Members of Franklin Elementary PTO put their heads together and came up with a unique way to recycle clothes and help fellow parents clothe their children.

Beth Beers, president of the PTO, said it all started with her son, who noticed last year that some kids in his class didn't have a lot of clothes, and told her he wished he could help.

Beers brought the idea to the PTO meeting. The members embraced the concept of a clothing swap and put plans in motion last spring by sending out letters to parents, suggesting that when they clean out their children's closets, they should save the clothes for the upcoming fall clothing swap. The letter explained that they should give what clothes they can and take what clothes they need.

"Kids grow out of their clothes so quickly and that is why they are usually in such good condition," said Beers. "We thought that a clothing swap would benefit parents, because they could swap out their smaller clothes for new sizes and maybe a new style."

The clothing swap turned into a good community day, with plenty of parents, grandparents and kids looking over the clothing that was neatly folded and displayed on cafeteria tables.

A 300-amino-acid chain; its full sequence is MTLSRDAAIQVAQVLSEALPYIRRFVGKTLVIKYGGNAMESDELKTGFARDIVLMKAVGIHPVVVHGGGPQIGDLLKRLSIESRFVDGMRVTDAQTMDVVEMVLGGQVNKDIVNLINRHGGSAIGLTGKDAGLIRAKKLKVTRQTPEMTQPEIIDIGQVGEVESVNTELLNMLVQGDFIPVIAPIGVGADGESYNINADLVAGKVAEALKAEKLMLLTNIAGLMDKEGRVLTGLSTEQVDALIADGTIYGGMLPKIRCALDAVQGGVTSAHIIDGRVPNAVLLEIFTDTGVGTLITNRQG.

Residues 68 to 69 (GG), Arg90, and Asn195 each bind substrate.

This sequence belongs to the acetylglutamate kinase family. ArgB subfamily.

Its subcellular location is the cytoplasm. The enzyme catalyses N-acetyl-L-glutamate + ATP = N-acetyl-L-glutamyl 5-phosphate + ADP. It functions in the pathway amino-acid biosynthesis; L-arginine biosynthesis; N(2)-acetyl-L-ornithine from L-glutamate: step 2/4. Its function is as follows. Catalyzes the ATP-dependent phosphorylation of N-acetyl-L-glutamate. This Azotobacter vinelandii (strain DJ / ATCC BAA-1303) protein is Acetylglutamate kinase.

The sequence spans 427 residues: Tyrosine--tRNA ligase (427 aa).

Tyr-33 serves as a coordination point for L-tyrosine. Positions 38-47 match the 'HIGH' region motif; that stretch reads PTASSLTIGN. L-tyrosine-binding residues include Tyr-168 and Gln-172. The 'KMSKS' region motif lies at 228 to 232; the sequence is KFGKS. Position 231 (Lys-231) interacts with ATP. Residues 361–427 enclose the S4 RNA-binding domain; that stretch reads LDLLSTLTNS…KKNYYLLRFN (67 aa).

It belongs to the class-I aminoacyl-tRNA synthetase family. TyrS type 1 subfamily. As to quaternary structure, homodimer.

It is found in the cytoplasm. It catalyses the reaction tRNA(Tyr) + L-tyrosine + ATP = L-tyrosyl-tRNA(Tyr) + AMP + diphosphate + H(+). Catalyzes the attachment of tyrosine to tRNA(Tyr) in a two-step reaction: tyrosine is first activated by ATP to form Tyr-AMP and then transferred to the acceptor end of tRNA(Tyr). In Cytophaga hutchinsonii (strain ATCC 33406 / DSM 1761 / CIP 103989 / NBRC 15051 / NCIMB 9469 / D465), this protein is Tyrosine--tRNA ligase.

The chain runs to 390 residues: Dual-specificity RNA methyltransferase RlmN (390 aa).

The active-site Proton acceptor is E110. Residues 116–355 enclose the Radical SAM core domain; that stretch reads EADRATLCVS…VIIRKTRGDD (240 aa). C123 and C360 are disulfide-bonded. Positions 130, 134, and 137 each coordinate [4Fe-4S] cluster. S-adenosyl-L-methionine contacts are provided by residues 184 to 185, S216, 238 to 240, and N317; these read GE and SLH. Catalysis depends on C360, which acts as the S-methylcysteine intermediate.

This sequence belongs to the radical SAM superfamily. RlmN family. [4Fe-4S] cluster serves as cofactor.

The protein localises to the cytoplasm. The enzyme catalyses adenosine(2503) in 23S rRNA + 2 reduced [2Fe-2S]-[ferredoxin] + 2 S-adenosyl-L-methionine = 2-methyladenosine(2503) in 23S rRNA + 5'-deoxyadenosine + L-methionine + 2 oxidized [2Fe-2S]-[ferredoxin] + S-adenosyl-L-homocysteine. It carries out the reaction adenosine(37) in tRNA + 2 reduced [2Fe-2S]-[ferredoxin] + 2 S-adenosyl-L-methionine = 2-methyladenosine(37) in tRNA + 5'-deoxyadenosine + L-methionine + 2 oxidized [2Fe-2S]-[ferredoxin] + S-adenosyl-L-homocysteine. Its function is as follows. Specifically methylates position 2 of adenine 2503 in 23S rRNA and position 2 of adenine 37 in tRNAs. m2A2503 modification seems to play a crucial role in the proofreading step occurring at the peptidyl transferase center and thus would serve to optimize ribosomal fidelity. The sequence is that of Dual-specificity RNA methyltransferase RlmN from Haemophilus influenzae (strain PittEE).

Clothing was sorted by size, making it easy to find a good fit from newborn all the way to adult men and women's sizes.

"We had a tremendous amount of help sorting the clothing," said Beers. "We also had the full support from our principal."

Beers said that mothers have been swapping clothing behind the scenes, but the clothing swap at the school was on a much bigger scale.

Beers said she was thankful for all of the help she got with the event.

"I just want to extend a heart-filled thank you to all who helped with the clothing swap," said Beers. "Whether it was getting together to gather and sort the clothing or at the school folding ... making the tables look inviting to our shoppers. You truly have hearts of gold to put your time and energy into helping the community."

Beers said that the families of Franklin School were generous in their donations of clothing, which was in excellent, hardly-used condition.

"The clothing swap looked like a store," she said. "You never know if people tried it on 100 times or zero times before you buy it. Most of the pieces looked brand new and some still had tags on them."

Beers said that the families that came out truly benefited.

"We heard stories about grandparents taking in grandchildren," said Beers. "The grandparents are on a fixed income and cannot afford to buy them much clothing. Plus, they themselves took clothing. Just with that story and that family, we impacted the lives of seven children and three adults. They took clothing and coats. Not to mention the many other families that came out to shop."

Beers said that everyone should be proud of their effort and the success of the clothing swap.

"Helping the community is what it is all about."

Beers said they have not yet decided whether the swap will be done every year.

Clothing not taken during the event was bundled and sold by the pound, with those funds benefiting the PTO.